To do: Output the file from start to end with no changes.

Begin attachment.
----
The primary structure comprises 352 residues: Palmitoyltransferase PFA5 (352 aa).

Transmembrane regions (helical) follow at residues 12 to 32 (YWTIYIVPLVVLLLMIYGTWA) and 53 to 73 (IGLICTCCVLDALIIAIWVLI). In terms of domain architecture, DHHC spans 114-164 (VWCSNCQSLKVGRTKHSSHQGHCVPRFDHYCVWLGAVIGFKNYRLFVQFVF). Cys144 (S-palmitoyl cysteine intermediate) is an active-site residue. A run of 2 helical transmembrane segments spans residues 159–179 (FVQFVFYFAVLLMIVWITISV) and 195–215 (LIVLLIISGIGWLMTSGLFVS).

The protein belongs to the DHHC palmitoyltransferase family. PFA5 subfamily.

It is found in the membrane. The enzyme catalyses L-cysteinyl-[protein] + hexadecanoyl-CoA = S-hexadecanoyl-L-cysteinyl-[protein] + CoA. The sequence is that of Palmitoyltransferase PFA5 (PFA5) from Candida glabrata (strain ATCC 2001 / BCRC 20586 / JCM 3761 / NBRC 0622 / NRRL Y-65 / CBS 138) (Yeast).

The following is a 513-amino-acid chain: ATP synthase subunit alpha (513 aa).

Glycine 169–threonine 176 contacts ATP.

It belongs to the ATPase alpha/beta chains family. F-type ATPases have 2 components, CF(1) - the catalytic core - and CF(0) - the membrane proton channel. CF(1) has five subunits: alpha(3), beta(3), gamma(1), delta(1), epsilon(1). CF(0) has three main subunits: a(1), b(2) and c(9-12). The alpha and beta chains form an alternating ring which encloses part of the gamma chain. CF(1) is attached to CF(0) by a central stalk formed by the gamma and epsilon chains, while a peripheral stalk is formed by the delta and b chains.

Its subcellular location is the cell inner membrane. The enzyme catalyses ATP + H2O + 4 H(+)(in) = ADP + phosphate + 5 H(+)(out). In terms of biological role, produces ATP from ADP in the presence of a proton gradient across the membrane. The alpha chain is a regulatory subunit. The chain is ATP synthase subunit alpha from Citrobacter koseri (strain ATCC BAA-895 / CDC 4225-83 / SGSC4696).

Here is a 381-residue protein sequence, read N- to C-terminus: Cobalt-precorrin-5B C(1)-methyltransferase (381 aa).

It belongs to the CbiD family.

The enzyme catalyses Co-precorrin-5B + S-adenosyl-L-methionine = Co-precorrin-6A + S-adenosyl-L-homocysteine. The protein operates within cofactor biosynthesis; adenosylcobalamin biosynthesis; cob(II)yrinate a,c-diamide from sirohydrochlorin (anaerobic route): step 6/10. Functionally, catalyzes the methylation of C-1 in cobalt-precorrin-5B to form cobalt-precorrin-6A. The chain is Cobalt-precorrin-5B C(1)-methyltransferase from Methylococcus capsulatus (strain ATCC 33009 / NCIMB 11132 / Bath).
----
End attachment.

The primary structure comprises 352 residues: Palmitoyltransferase PFA5 (352 aa).

Transmembrane regions (helical) follow at residues 12 to 32 (YWTIYIVPLVVLLLMIYGTWA) and 53 to 73 (IGLICTCCVLDALIIAIWVLI). In terms of domain architecture, DHHC spans 114-164 (VWCSNCQSLKVGRTKHSSHQGHCVPRFDHYCVWLGAVIGFKNYRLFVQFVF). Cys144 (S-palmitoyl cysteine intermediate) is an active-site residue. A run of 2 helical transmembrane segments spans residues 159–179 (FVQFVFYFAVLLMIVWITISV) and 195–215 (LIVLLIISGIGWLMTSGLFVS).

The protein belongs to the DHHC palmitoyltransferase family. PFA5 subfamily.

It is found in the membrane. The enzyme catalyses L-cysteinyl-[protein] + hexadecanoyl-CoA = S-hexadecanoyl-L-cysteinyl-[protein] + CoA. The sequence is that of Palmitoyltransferase PFA5 (PFA5) from Candida glabrata (strain ATCC 2001 / BCRC 20586 / JCM 3761 / NBRC 0622 / NRRL Y-65 / CBS 138) (Yeast).

The following is a 513-amino-acid chain: ATP synthase subunit alpha (513 aa).

Glycine 169–threonine 176 contacts ATP.

It belongs to the ATPase alpha/beta chains family. F-type ATPases have 2 components, CF(1) - the catalytic core - and CF(0) - the membrane proton channel. CF(1) has five subunits: alpha(3), beta(3), gamma(1), delta(1), epsilon(1). CF(0) has three main subunits: a(1), b(2) and c(9-12). The alpha and beta chains form an alternating ring which encloses part of the gamma chain. CF(1) is attached to CF(0) by a central stalk formed by the gamma and epsilon chains, while a peripheral stalk is formed by the delta and b chains.

Its subcellular location is the cell inner membrane. The enzyme catalyses ATP + H2O + 4 H(+)(in) = ADP + phosphate + 5 H(+)(out). In terms of biological role, produces ATP from ADP in the presence of a proton gradient across the membrane. The alpha chain is a regulatory subunit. The chain is ATP synthase subunit alpha from Citrobacter koseri (strain ATCC BAA-895 / CDC 4225-83 / SGSC4696).

Here is a 381-residue protein sequence, read N- to C-terminus: Cobalt-precorrin-5B C(1)-methyltransferase (381 aa).

It belongs to the CbiD family.

The enzyme catalyses Co-precorrin-5B + S-adenosyl-L-methionine = Co-precorrin-6A + S-adenosyl-L-homocysteine. The protein operates within cofactor biosynthesis; adenosylcobalamin biosynthesis; cob(II)yrinate a,c-diamide from sirohydrochlorin (anaerobic route): step 6/10. Functionally, catalyzes the methylation of C-1 in cobalt-precorrin-5B to form cobalt-precorrin-6A. The chain is Cobalt-precorrin-5B C(1)-methyltransferase from Methylococcus capsulatus (strain ATCC 33009 / NCIMB 11132 / Bath).